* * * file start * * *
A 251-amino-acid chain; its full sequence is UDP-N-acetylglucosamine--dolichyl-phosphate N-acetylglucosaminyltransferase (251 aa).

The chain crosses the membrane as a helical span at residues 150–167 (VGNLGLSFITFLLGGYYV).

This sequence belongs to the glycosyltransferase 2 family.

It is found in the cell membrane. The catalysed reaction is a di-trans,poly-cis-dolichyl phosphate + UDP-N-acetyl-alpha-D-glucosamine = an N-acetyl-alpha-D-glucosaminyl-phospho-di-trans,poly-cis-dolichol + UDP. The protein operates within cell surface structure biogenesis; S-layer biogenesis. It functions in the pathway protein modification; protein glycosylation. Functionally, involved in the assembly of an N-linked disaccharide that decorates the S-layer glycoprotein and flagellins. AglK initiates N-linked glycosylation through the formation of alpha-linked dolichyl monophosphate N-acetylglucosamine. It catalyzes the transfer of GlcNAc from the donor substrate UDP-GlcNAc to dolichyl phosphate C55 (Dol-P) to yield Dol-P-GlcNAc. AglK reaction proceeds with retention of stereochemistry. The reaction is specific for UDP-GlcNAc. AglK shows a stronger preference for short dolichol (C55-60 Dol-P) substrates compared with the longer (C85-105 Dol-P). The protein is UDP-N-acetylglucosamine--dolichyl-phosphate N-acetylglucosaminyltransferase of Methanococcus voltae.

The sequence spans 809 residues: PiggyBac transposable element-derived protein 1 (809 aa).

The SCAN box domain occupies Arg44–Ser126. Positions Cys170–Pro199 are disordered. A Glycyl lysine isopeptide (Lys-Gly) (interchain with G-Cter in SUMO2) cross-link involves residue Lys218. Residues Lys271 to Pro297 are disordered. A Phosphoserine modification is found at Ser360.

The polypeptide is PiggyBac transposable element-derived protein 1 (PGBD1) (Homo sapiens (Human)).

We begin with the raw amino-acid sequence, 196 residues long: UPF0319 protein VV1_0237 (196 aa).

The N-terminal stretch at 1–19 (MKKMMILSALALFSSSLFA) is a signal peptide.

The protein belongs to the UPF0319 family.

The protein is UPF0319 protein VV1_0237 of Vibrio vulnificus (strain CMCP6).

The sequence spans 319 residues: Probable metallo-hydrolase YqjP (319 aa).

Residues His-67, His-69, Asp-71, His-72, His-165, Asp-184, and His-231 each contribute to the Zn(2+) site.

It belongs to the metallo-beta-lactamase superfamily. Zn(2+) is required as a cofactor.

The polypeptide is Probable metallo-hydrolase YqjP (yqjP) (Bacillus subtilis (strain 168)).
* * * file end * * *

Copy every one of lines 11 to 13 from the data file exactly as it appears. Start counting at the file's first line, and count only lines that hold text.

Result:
The protein is UPF0319 protein VV1_0237 of Vibrio vulnificus (strain CMCP6).

The sequence spans 319 residues: Probable metallo-hydrolase YqjP (319 aa).

Residues His-67, His-69, Asp-71, His-72, His-165, Asp-184, and His-231 each contribute to the Zn(2+) site.